Katharine Graham, chairman of the executive committee of The Washington Post Company and the author of Personal History, a memoir for which she received the 1998 Pulitzer Prize for Biography, died July 17 at age 84.
Graham, who has been dubbed “one of the most powerful women in American media,” and “one of the twentieth century’s most powerful and interesting women,” served as chairman of the board of The Washington Post Company for 20 years prior to becoming chairman of the executive committee in September 1993. She held other titles like chief executive officer and president after serving as the publisher of The Washington Post newspaper from 1969 to 1979.
Graham will be sorely missed in Washington and all over the country.
“It seems unthinkable that will not be there anymore,” said writer Sally Quinn in a recent CNN interview.
Ben Bradlee, Vice President of The Washington Post Company, said, “She had a lot of fun and made others have a lot of fun at the same time.”
Quinn, who referred to Graham as “Kay,” the name she was known to many by, also said, “She worked harder than anyone I ever knew.”
Graham was born on June 16, 1917, in New York City to Agnes Ernst Meyer and Eugene Meyer, who purchased The Washington Post at a bankruptcy sale in 1933.
She graduated from the University of Chicago in 1938 and worked as a reporter for the San Francisco News before joining the staff of The Washington Post. She married Philip Graham in 1940, and in 1945 left the Post to raise her family of four children.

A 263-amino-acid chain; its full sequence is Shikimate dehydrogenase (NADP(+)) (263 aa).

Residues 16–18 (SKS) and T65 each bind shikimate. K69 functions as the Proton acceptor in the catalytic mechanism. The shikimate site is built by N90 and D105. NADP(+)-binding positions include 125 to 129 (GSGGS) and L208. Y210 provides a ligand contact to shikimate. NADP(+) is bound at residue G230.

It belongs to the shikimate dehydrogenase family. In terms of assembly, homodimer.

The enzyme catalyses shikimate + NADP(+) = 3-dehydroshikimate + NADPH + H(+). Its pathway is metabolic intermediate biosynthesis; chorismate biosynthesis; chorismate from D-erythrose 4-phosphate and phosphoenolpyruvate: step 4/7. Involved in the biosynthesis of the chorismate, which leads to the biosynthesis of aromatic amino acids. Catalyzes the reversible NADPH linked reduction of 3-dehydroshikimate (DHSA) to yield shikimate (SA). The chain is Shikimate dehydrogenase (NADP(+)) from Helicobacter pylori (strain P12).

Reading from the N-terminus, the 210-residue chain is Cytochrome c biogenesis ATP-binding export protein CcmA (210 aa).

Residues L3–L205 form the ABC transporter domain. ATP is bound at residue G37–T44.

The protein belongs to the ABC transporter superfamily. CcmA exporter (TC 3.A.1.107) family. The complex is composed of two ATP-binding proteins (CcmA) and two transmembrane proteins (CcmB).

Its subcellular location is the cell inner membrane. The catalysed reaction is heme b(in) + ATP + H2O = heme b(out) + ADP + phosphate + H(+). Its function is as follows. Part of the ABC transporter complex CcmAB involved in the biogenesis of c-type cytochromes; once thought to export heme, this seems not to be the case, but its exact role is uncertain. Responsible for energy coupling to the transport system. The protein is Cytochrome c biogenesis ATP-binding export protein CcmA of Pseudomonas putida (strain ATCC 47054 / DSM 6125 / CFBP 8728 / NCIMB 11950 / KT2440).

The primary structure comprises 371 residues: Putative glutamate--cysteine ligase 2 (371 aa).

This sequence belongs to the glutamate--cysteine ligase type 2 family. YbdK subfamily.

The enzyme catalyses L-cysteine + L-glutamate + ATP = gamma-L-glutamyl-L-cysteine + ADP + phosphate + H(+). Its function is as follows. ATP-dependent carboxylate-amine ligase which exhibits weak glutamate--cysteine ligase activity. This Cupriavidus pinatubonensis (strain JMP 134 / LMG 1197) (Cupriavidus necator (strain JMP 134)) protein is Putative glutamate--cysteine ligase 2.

After her husband committed suicide in 1963, Katharine Graham at the age of 46 assumed control of the Washington Post Company.
She “transformed the lackadaisical daily into one of the powerhouses of journalism. She stood up to government, publishing the Pentagon Papers, which revealed U.S. bungling in Southeast Asia. She gave two reporters the OK to check out a minor break-in at the Watergate — an investigation that toppled a president — and backed them despite intense White House pressure,” according to lifetimetv.com.
Talking about her decision to publish the Pentagon Papers and similar undaunted choices, Bradlee said, “Her instinct of what is right and what is wrong was finely tuned.”
Quinn added that Graham had the “guts of a burglar,” and “She enjoyed the high wire act – she never flinched.”
Lifetimetv.com also says: “At the age of 80, Graham won a Pulitzer Prize for her absorbing memoir, “Personal History,” in which she bared her anguish about her husband’s mental illness, her conflicts about combining motherhood and work and her insecurities about her powerful role.”